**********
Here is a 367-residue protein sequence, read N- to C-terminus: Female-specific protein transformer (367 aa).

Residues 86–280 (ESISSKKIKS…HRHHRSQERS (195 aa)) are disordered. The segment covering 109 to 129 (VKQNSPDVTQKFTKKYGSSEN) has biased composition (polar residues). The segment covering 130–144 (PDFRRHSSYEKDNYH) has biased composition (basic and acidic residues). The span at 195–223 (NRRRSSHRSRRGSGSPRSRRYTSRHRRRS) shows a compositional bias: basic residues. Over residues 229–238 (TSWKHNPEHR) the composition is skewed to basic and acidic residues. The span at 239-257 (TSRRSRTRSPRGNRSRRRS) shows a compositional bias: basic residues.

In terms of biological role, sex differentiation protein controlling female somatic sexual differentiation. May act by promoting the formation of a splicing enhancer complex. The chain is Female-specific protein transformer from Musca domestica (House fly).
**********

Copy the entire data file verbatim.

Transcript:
Here is a 367-residue protein sequence, read N- to C-terminus: Female-specific protein transformer (367 aa).

Residues 86–280 (ESISSKKIKS…HRHHRSQERS (195 aa)) are disordered. The segment covering 109 to 129 (VKQNSPDVTQKFTKKYGSSEN) has biased composition (polar residues). The segment covering 130–144 (PDFRRHSSYEKDNYH) has biased composition (basic and acidic residues). The span at 195–223 (NRRRSSHRSRRGSGSPRSRRYTSRHRRRS) shows a compositional bias: basic residues. Over residues 229–238 (TSWKHNPEHR) the composition is skewed to basic and acidic residues. The span at 239-257 (TSRRSRTRSPRGNRSRRRS) shows a compositional bias: basic residues.

In terms of biological role, sex differentiation protein controlling female somatic sexual differentiation. May act by promoting the formation of a splicing enhancer complex. The chain is Female-specific protein transformer from Musca domestica (House fly).